Third, the act requires DEC to adopt regulations establishing “science-based state sea level rise projections” by Jan. 1, 2016, and to update the projections no less than every five years.

Fourth, the Department of State and DEC are required to prepare model local laws to encourage local governments to incorporate climate risk due to sea level rise or extreme weather events into local codes.

Finally, and this may prove to be problematic, the act requires DEC, in consultation with the Department of State, to develop guidance on how to implement the act’s requirements and to provide applicants access to “relevant data sets and risk analysis tools and available data predicting the likelihood of future extreme weather events” by Jan. 1, 2017, and ties the effective date to incorporate the planning into funding and permit application to the adoption of guidance on implementation, “but no later than January 1, 2017.” On its face, this appears to threaten that even if DEC misses its deadline and no guidance is available, applicants for funding and permits must do the risk analysis anyway.

The required climate change risk analysis will become a part of the substantive criteria for funding and permits. The analysis required is separate and distinct from environmental impact review required under the State Environmental Quality Review Act. In fact, the act does not amend SEQRA and neither endorses nor provides statutory authority for changes DEC has already made through policy documents to incorporate consideration of mitigation of climate change into the SEQRA process.

Through guidance issued in 2009, a Commissioner’s Policy statement issued in 2010 (CP-49/Climate Change and DEC Action), and revisions to SEQRA environmental assessment forms adopted in 2012, DEC has pushed applicants for funding and permits to assess energy use and greenhouse gas emissions, and to evaluate whether their projects will have a significant adverse impact by contributing to climate change.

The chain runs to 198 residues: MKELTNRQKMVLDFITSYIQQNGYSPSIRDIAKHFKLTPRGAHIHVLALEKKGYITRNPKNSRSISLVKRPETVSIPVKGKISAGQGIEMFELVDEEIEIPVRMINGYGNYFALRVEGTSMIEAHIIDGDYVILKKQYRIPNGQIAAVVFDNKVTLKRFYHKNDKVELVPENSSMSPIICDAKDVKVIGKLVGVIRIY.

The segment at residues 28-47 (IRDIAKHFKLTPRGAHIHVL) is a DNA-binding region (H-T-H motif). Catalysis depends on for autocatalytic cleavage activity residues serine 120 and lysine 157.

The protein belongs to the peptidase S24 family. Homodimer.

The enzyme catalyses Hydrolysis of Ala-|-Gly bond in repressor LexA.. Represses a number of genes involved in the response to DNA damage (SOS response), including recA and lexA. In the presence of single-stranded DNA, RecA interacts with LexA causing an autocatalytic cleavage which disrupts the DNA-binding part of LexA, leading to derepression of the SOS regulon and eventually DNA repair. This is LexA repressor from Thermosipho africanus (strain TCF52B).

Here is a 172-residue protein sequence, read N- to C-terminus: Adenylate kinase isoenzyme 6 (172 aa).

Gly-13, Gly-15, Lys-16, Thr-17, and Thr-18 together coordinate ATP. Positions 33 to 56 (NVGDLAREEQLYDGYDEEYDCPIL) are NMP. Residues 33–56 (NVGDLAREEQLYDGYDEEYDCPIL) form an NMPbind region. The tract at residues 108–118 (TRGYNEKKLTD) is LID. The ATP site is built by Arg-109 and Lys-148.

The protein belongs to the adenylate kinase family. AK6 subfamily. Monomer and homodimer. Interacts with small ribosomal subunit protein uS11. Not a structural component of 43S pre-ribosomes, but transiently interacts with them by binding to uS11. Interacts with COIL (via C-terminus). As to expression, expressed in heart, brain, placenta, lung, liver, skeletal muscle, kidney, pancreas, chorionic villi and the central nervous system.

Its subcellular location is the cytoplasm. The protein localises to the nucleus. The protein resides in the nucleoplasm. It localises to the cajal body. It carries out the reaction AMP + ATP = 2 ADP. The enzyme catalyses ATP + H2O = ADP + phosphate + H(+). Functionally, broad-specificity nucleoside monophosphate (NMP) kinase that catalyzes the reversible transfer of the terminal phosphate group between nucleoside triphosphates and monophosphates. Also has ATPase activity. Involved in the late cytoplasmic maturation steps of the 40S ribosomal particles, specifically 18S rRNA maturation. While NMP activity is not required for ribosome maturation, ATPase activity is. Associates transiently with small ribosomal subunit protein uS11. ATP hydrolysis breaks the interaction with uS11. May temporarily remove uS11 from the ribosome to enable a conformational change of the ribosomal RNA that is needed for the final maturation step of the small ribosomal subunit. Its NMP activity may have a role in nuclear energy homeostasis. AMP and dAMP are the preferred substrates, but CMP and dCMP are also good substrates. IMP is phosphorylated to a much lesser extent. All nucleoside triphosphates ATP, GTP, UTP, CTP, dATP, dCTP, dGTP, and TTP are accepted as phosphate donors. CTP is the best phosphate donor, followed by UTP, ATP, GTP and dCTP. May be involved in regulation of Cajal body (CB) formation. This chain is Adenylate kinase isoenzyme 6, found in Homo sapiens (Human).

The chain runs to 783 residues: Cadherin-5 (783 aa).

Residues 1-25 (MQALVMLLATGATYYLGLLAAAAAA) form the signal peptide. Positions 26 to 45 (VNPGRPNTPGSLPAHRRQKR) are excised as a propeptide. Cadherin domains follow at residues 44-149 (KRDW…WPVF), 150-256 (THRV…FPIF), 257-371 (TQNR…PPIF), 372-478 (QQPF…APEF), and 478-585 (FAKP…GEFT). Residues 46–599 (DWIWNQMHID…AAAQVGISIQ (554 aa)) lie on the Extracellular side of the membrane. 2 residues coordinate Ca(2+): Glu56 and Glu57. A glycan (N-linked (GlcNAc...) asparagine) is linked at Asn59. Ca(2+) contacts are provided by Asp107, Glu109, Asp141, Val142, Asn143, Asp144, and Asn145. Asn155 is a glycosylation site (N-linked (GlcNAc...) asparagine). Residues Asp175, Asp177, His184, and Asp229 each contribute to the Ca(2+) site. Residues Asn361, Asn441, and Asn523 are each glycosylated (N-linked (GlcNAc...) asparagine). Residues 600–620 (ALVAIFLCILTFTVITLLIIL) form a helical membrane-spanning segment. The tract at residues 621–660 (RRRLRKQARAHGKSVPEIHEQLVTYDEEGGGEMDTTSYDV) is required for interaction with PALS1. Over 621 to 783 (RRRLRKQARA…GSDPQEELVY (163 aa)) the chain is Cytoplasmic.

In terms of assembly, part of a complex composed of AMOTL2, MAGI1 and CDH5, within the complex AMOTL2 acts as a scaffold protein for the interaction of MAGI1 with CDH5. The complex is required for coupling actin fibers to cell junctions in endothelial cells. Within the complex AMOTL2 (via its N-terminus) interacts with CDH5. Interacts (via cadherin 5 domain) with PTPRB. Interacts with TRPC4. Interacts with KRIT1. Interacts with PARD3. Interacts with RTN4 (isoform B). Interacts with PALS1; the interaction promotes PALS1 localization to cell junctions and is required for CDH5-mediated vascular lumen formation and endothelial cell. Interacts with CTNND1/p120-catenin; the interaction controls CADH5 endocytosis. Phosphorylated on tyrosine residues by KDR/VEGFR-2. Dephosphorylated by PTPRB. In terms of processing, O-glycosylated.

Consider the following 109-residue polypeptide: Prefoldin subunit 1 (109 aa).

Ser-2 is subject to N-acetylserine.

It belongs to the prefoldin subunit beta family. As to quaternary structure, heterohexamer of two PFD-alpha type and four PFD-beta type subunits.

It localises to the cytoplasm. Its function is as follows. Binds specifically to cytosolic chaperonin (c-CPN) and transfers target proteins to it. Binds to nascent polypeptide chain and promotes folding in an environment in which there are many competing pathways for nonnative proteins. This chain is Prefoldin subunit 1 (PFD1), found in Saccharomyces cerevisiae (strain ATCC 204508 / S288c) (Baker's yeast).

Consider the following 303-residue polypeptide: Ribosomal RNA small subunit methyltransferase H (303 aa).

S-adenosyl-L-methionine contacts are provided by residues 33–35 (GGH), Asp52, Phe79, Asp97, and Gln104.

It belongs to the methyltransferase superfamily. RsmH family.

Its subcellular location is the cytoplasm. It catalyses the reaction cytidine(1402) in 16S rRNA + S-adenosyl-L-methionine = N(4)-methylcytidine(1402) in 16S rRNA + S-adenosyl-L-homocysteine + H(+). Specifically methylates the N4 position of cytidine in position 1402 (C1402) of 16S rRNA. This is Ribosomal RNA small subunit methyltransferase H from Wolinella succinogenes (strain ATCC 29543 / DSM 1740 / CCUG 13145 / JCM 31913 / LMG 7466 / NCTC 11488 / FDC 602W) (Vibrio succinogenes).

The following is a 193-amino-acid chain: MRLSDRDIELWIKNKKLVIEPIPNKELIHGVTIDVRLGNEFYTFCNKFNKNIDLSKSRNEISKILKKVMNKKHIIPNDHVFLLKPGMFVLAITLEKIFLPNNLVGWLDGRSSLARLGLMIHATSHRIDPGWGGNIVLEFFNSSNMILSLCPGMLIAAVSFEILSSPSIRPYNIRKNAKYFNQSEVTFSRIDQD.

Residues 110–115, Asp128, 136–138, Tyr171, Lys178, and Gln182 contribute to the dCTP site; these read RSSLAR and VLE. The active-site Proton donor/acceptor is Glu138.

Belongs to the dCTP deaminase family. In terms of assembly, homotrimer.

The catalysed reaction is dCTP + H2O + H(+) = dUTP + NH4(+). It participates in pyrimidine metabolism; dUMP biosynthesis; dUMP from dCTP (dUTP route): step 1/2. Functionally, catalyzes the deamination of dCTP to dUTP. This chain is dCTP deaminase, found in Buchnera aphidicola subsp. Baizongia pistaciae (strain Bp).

By contrast, the Community Risk and Resiliency Act does not require an applicant to evaluate a project’s potential contribution to climate change, but instead requires only consideration of the effects of climate change on the project.

To that extent the Legislature’s action is not groundbreaking, but codifies part of the analysis DEC already requires through its administrative policy. Commissioner’s Policy 49 makes greenhouse gas reduction and climate change mitigation a “fundamental goal” of DEC programs, but the new legislation does not go that far.

However, DEC’s policy also directs agency staff to incorporate climate change adaptation strategies into DEC-administered programs, actions and activities “where permitted” under applicable legal authority. The Community Risk and Resiliency Act provides statutory authority for DEC’s adaptation policy and transforms DEC guidelines into statutory mandates. This adds significant clout to DEC’s policy and should remove any doubt as to whether the requirement for this type of planning is enforceable.

Environmentalists quickly hailed passage of the act as transformative and voiced hopes that the initiative will spur other states to follow suit, but their elation would seem to be out of proportion to what has actually been accomplished, and to stem more from the fact that a state legislature has officially recognized that climate change is occurring in the face of a national stalemate on the subject.

The Legislature has taken a large step to supply statutory authority to support part of what the executive branch was already trying to do through administrative policy, but has stopped short of fully dealing with climate change. For the time being though, the two branches of government have moved closer in alignment and have committed New York to a pragmatic policy of adaptation to the damaging consequences of a changing climate.

Ronald G. Hull is a senior attorney in Underberg & Kessler LLP’s Environmental and Litigation practice groups. He has more than 25 years’ experience in the areas of environmental and municipal law and litigation.